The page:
Barbershop and Hockey Talk

She is far more important to me than a friend. She is my trusted, longtime barber at Barber’s

II. She has a remarkable ability to make me feel sexy and confident during the most vulnerable times: job interviews, break-ups, first dates and gender transitioning. Your everyday life stuff.

Tucked in beside the bustling Baked Café on Main Street is Barber’s II, locally owned and operated. Marked by a green canopy and a barber’s pole, it has checker board flooring and red trim accenting black and white walls. Everything about it just feels right.

A man needs a good barber. A place where he can go to get a good haircut at a respectable price. Clean lines. People appreciate clean lines.  

My relationship with my barber is sacred. It took me two and half years in the Yukon to find her. I tried on several stylists and barbers. She was the one who gave me the cut I wanted. I would never cheat on her with another barber – without her permission. I tell her my intimate truths in the 20 minutes I am in her chair and in those 20 minutes I feel as though I am the most important person in the world. Her focus intense, fluctuating between our conversations and my hair.

Often we laugh. Particularly at people who stroll by the one-way mirrored window of the shop and check themselves out in it. While they tuck things in, and pull things out and apply things in the mirror they see on their side, we can’t help but laugh on the other side of the window. They have no clue we can see them.

I have cheated on her only once. She was too pregnant to cut my hair and I was desperate. She gave me permission to see my back-up barber. Although my relationship with my barber is a sacred one, I still need to have a back-up barber. What if your barber has a family emergency when you need them most? You call in the back-up barber.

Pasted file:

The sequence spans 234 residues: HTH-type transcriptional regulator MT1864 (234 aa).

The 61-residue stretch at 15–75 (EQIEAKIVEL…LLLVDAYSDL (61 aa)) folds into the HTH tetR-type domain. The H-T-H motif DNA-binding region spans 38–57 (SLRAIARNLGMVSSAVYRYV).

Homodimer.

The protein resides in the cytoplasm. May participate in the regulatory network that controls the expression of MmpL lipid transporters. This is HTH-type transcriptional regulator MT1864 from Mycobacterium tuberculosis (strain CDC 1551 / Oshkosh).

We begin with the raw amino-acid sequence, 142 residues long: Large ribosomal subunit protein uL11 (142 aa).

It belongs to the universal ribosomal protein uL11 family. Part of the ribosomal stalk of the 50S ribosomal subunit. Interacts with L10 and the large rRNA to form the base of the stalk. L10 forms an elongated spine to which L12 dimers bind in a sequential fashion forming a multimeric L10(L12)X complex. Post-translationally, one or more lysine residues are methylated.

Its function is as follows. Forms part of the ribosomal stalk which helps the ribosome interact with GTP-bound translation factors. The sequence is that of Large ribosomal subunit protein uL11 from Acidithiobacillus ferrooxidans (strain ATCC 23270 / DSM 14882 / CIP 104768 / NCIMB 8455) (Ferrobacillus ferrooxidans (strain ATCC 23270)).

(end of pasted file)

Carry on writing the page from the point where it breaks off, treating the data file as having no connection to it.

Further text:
They’re as important as a back-up goalie in hockey. The key is that the back-up barber should not be related to your barber. Nor should they be best friends. That minimizes the likelihood of both of them being unavailable during the same time span.

In my case my backup barber is the chair next to my barbers. It is perfect, she has watched us fuss, witnessed what I like and heard my life tales. She is perfect to pick up right where I have left off. With the coaching of my barber she nailed my haircut, too. She is good enough to be my barber, but she’s not.

Last year I convinced my barber to play hockey. This decision has forever changed the culture of my barbershop visits. As a transman I play in the Whitehorse Women’s Hockey Association. As such, I drafted my barber for my own team. Our relationship was far too sacred to risk anything like being competitive and on opposite teams getting in the way of my haircuts. She has dutifully held space while I bore my soul in 20 minute sessions while cutting my hair for the past four years. That relationship is worth fighting for.

The barbershop has taken on a new life. Last week I got a text from one of the girls on our team: “Appointment with Kwok, Wed at 5:00.”

Once every month or so you might notice the light on after hours. A group of hockey women and one transman pour onto the checkerboard flooring of the barbershop, talk hockey, get a cut and drink a few beers.

Last week I finally had enough beard to get my very first beard trim. The cut and trim was on the house and my barber sent me home with a set of clippers to go along with our game strategy that we worked out. If you don’t have a barber like that you need one. Give mine a call or stop in to see my backup barber. They will fix you up right and make you feel like the most important person in the world.

In Midwestern Ohio in the quiet of the evening hours men still gather at the barbershop to discuss the local football program. In the Yukon it’s the women and a transman who have claimed this sacred ground and ritualistically dissect the game they live for.

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